12. Naomi Zack (2010). Review of Sibyl A. Schwarzenbach, On Civic Friendship: Including Women in the State. [REVIEW] Notre Dame Philosophical Reviews 2010 (1).
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  13. Naomi Zack (2009). Bella Swan and Sarah Palin: All the Old Myths Are Not True. In Rebecca Housel & J. Jeremy Wisnewski (eds.), Twilight and Philosophy: Vampires, Vegetarians, and the Pursuit of Immortality. John Wiley & Sons. 121--30.
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  14. Naomi Zack (2009). Ethics for Disaster. Rowman & Littlefield Publishers.
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  15. Naomi Zack (2009). Georgia Warnke is Currently Professor of Philosophy and Associate Dean at the University of California, Riverside. She is the Author of After Identity: Rethinking Race, Sex, and Gender (2007), Legitimate Differences: Interpretation in the Abortion Controversy and Other Public Debates (1999), Justice and Interpretation (1993), Gadamer: Hermeneutics, Tradition and Reason (1987), and Numerous Articles In. [REVIEW] In Laurie J. Shrage (ed.), You've Changed: Sex Reassignment and Personal Identity. Oup Usa.
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  16. Naomi Zack (2009). No More Mothers? Social Philosophy Today 25:17-30.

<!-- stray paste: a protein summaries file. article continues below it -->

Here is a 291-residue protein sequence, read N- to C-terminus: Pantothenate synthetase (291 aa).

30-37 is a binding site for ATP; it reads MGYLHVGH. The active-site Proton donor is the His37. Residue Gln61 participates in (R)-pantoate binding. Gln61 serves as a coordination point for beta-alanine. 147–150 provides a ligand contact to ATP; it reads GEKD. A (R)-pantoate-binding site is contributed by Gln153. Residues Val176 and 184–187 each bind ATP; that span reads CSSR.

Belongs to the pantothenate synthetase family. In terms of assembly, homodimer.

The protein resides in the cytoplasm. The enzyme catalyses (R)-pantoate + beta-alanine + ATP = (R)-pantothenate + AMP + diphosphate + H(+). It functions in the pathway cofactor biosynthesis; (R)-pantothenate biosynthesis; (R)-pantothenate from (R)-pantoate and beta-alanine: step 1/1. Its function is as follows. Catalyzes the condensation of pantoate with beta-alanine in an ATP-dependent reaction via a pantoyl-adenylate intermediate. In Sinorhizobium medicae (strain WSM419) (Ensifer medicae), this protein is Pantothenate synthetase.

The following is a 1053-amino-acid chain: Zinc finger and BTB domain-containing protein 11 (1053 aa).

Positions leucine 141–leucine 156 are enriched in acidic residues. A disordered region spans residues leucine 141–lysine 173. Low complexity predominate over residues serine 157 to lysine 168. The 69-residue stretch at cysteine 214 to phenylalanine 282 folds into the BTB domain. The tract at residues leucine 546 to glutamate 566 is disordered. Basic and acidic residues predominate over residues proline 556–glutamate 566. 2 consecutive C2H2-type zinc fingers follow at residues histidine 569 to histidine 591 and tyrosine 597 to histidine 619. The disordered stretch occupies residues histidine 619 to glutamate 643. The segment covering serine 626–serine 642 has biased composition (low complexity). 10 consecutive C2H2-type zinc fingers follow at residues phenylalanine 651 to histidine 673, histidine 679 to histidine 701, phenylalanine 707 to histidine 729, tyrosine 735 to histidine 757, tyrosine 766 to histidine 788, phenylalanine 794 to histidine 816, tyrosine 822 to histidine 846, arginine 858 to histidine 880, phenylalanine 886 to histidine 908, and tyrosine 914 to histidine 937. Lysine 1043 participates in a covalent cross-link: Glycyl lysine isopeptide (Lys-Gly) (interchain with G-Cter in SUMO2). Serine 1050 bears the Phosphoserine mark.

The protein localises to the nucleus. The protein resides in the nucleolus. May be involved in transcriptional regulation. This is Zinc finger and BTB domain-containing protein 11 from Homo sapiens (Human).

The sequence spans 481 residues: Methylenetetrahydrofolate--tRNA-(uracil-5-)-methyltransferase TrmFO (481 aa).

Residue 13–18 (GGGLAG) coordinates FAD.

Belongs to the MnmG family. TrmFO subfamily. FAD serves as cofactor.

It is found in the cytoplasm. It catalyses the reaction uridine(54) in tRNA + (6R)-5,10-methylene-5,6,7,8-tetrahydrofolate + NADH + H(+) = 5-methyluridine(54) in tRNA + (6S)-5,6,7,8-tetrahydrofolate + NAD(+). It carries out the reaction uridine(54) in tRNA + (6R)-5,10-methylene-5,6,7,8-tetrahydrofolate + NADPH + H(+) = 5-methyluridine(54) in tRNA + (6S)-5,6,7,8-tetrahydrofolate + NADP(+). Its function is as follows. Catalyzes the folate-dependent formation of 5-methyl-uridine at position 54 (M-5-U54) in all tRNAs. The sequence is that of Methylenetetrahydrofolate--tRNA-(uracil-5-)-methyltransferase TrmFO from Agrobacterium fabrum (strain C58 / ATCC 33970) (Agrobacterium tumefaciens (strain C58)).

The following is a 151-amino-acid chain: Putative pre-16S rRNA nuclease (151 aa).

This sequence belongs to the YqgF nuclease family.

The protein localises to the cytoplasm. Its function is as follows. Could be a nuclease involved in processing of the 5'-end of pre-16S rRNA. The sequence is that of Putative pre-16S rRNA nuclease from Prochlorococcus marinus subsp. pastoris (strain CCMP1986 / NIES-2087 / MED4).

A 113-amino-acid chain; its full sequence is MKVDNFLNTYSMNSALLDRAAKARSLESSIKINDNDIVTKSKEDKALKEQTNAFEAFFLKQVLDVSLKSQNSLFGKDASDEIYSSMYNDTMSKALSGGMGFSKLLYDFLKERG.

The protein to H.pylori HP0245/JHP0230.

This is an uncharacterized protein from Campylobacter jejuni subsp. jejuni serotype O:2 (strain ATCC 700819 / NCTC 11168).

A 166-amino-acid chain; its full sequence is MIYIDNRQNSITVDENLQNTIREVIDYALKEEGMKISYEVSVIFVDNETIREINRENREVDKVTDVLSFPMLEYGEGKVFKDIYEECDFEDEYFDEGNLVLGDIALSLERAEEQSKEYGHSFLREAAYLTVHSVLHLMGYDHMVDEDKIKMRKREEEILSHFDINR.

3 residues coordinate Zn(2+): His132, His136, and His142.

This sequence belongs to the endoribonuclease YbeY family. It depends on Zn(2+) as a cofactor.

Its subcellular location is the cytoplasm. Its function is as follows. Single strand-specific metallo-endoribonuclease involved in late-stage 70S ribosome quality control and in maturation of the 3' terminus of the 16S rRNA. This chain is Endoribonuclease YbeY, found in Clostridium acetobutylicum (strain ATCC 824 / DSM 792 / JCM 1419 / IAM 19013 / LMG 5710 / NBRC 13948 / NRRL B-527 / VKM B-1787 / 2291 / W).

The role of motherhood was attenuated over the second half of the twentieth century, by literal and metaphorical factors: Privileged women gained control over their reproduction and developed non-mothering life priorities; government and society became less nurturing in public ideals; projects of spontaneous speciation began in biology; the environment became unsustaining. In addition, feminist criticism resulted in greater individuation between the persons of mothers and their children. With these changes, the role of motherhood lacks a positive identity, culturally and psychically. (...)
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  17. Naomi Zack (2009). No More Mothers?: How Attenuating Factors Are Changing the Identity. Social Philosophy Today 25:17-30.
    The role of motherhood was attenuated over the second half of the twentieth century, by literal and metaphorical factors: Privileged women gained control over their reproduction and developed non-mothering life priorities; government and society became less nurturing in public ideals; projects of spontaneous speciation began in biology; the environment became unsustaining. In addition, feminist criticism resulted in greater individuation between the persons of mothers and their children. With these changes, the role of motherhood lacks a positive identity, culturally and psychically. (...)
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  18. Naomi Zack (2009). Race, Class, and Money in Disaster. Southern Journal of Philosophy 47 (S1):84-103.
  19. Naomi Zack (2009). Transsexuality and Daseia Y. Cavers-Huff. In Laurie J. Shrage (ed.), You've Changed: Sex Reassignment and Personal Identity. Oup Usa. 66.
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  20. Naomi Zack (2009). The Ethics of Disaster Planning. Philosophy of Management 8 (2):55-66.